black people and money

Florida widow wins $23.6 billion in RJ Reynolds tobacco payout

Florida widow wins $23.6 billion in RJ Reynolds tobacco payout

by Dr. Boyce Watkins

In a lawsuit of epic proportions, a Florida jury has awarded a widow a stunning $23.6 billion dollars in a verdict against RJ Reynolds Tobacco.  The case is significant, not only because of the dollar amount, but also because it may affect millions of others who’ve seen their lives come to an end due to smoking-related illnesses.

The punitive damages were supplemented by another $16 million dollar award to the estate of Michael Johnson Sr.  The trial lasted four weeks, during which Cynthia Robinson sued the company for negligence due to their failure to warn consumers of the dangers of smoking.  As a result, Johnson became ill with lung cancer and eventually died.

The man tried to quit smoking for years, and could not.  The verdict was announced in Escambia County after just 15 hours of deliberations.

“RJ Reynolds took a calculated risk by manufacturing cigarettes and selling them to consumers without properly informing them of the hazards,” said Robinson’s lawyer Willie Gary said in a statement.

Willie Gary is one of the most respected African American lawyers in the country.  He is often compared to the late Johnny Cochran for his ability to win massive verdicts, in many cases on behalf of black plantiffs.  He is also known for being a tremendous benefactor for Historically Black Colleges and Universities.

“As a result of their negligence, my client’s husband suffered from lung cancer and eventually lost his life,” Gary said.

“We hope that this verdict will send a message to RJ Reynolds and other big tobacco companies that will force them to stop putting the lives of innocent people in jeopardy.”

Of course the company plans to appeal, since a verdict of this size could bankrupt the organization.

Vice president and assistant general counsel J. Jeffery Raborn said that the verdict was “far beyond the realm of reasonableness and fairness.”

This lawsuit may be just the beginning of the company’s worries.  Over half a million Americans die from smoking-related illnesses every year, according to health experts.   About 18 percent of Americans smoke today, which is a drop from 42 percent during the 1960s.

I spent a year studying the history of tobacco lawsuits for a research project I was working on 15 years ago with Professor G. William Schwert at The University of Rochester.  I was astonished at how hard the industry worked to defraud consumers and convince them to ingest a product that would lead to their demise.  They actually remind me of another fraudulent organization, the NCAA, which consistently morphs its public image in a poor effort to persuade consumers that they do not undermine the public good.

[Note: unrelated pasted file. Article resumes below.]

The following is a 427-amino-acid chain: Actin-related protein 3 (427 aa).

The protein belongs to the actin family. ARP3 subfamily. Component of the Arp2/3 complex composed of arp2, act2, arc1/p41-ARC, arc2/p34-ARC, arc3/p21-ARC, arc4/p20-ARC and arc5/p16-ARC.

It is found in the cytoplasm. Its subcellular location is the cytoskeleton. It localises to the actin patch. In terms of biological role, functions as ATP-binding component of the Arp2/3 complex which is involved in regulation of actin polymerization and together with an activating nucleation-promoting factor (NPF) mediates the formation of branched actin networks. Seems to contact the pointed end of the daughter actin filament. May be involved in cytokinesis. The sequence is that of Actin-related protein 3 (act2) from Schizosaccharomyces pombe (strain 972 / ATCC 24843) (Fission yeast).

During the 1940s and beyond, the tobacco industry was known for using sinister tactics to keep the public from understanding the dangers of smoking.  They even went as far as hiring doctors and researchers to tell smokers that tobacco was not only fashionable, but even healthy.  They funded artificial “think tanks” to conduct research that “just happened” to conclude that smoking wasn’t all that bad, and it took years to make even the smallest advancements in the quest for public safety.

Other institutions that could be compared to the tobacco industry might be the prison industrial complex and slavery itself.  In both cases, a harmful business model was allowed to exist because there was so much money involved that even those on the inside of these capitalist behemoths knew they were living a lie.  But once the money gets that big, even those running the economic machine are almost entirely helpless when it comes to correcting it.

Over the decades, many lawsuits have been filed against big tobacco, but most of them didn’t get anywhere due to tobacco companies having the ability to throw massive resources at the problem.  In many cases, plantiffs were worn out in court, intimidated and delayed until they ran out of money.  It wasn’t until years later that powerful attorneys like Gary were able to build strong lawsuits against the industry.

The verdict will go down in history as one of the most impactful of all time.  To put it into perspective, $23.6 billion is more than nine times greater than the net worth of Oprah Winfrey.  In fact, a person in possession of this much money would earn more money in interest IN ONE WEEK than LeBron James earns in an entire season.  In other words, that’s A LOT of money.

Congratulations to Attorney Gary for his success.  He deserves it.

 Dr Boyce Watkins is a Finance PhD and author of the book, “Black American Money.” To have Dr. Watkins’ commentary delivered to your email, please click here. 

black people and money

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